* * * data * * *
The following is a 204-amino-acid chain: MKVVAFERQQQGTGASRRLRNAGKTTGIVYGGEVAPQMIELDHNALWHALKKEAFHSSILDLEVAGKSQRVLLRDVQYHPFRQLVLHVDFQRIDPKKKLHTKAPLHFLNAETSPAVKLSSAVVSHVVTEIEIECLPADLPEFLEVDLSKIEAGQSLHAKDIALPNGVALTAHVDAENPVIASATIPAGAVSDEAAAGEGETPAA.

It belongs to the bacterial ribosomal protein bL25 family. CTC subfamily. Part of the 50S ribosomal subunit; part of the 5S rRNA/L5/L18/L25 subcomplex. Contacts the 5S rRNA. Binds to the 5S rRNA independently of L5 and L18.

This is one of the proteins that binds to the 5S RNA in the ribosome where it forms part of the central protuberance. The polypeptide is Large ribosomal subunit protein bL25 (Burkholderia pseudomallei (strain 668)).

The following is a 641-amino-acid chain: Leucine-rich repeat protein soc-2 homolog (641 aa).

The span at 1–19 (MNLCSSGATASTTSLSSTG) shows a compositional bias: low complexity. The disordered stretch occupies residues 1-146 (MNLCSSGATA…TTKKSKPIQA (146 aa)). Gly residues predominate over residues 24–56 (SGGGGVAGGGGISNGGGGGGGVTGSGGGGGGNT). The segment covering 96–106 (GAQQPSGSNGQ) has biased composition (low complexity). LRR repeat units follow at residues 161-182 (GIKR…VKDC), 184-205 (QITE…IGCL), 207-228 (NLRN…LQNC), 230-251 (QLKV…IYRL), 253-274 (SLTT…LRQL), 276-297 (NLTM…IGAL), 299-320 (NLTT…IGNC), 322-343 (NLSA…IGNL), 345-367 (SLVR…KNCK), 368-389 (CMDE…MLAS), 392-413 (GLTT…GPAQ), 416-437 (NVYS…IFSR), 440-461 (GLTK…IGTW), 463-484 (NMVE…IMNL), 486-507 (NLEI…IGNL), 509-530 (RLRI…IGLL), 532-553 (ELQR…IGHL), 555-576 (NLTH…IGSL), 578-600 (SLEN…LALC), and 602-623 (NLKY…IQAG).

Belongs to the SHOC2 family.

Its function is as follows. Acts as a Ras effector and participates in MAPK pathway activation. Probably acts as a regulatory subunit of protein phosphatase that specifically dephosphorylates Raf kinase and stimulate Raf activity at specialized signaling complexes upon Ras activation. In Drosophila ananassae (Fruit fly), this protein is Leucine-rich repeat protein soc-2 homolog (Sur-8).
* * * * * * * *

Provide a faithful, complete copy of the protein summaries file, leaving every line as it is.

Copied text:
The following is a 204-amino-acid chain: MKVVAFERQQQGTGASRRLRNAGKTTGIVYGGEVAPQMIELDHNALWHALKKEAFHSSILDLEVAGKSQRVLLRDVQYHPFRQLVLHVDFQRIDPKKKLHTKAPLHFLNAETSPAVKLSSAVVSHVVTEIEIECLPADLPEFLEVDLSKIEAGQSLHAKDIALPNGVALTAHVDAENPVIASATIPAGAVSDEAAAGEGETPAA.

It belongs to the bacterial ribosomal protein bL25 family. CTC subfamily. Part of the 50S ribosomal subunit; part of the 5S rRNA/L5/L18/L25 subcomplex. Contacts the 5S rRNA. Binds to the 5S rRNA independently of L5 and L18.

This is one of the proteins that binds to the 5S RNA in the ribosome where it forms part of the central protuberance. The polypeptide is Large ribosomal subunit protein bL25 (Burkholderia pseudomallei (strain 668)).

The following is a 641-amino-acid chain: Leucine-rich repeat protein soc-2 homolog (641 aa).

The span at 1–19 (MNLCSSGATASTTSLSSTG) shows a compositional bias: low complexity. The disordered stretch occupies residues 1-146 (MNLCSSGATA…TTKKSKPIQA (146 aa)). Gly residues predominate over residues 24–56 (SGGGGVAGGGGISNGGGGGGGVTGSGGGGGGNT). The segment covering 96–106 (GAQQPSGSNGQ) has biased composition (low complexity). LRR repeat units follow at residues 161-182 (GIKR…VKDC), 184-205 (QITE…IGCL), 207-228 (NLRN…LQNC), 230-251 (QLKV…IYRL), 253-274 (SLTT…LRQL), 276-297 (NLTM…IGAL), 299-320 (NLTT…IGNC), 322-343 (NLSA…IGNL), 345-367 (SLVR…KNCK), 368-389 (CMDE…MLAS), 392-413 (GLTT…GPAQ), 416-437 (NVYS…IFSR), 440-461 (GLTK…IGTW), 463-484 (NMVE…IMNL), 486-507 (NLEI…IGNL), 509-530 (RLRI…IGLL), 532-553 (ELQR…IGHL), 555-576 (NLTH…IGSL), 578-600 (SLEN…LALC), and 602-623 (NLKY…IQAG).

Belongs to the SHOC2 family.

Its function is as follows. Acts as a Ras effector and participates in MAPK pathway activation. Probably acts as a regulatory subunit of protein phosphatase that specifically dephosphorylates Raf kinase and stimulate Raf activity at specialized signaling complexes upon Ras activation. In Drosophila ananassae (Fruit fly), this protein is Leucine-rich repeat protein soc-2 homolog (Sur-8).